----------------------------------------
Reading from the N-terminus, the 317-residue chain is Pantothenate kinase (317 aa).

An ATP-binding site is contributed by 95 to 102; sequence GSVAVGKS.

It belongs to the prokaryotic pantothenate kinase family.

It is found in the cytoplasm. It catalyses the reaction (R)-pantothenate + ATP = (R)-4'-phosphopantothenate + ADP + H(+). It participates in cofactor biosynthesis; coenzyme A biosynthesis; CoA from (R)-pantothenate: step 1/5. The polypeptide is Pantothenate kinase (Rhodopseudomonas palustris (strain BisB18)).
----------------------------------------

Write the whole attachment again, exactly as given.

Reading from the N-terminus, the 317-residue chain is Pantothenate kinase (317 aa).

An ATP-binding site is contributed by 95 to 102; sequence GSVAVGKS.

It belongs to the prokaryotic pantothenate kinase family.

It is found in the cytoplasm. It catalyses the reaction (R)-pantothenate + ATP = (R)-4'-phosphopantothenate + ADP + H(+). It participates in cofactor biosynthesis; coenzyme A biosynthesis; CoA from (R)-pantothenate: step 1/5. The polypeptide is Pantothenate kinase (Rhodopseudomonas palustris (strain BisB18)).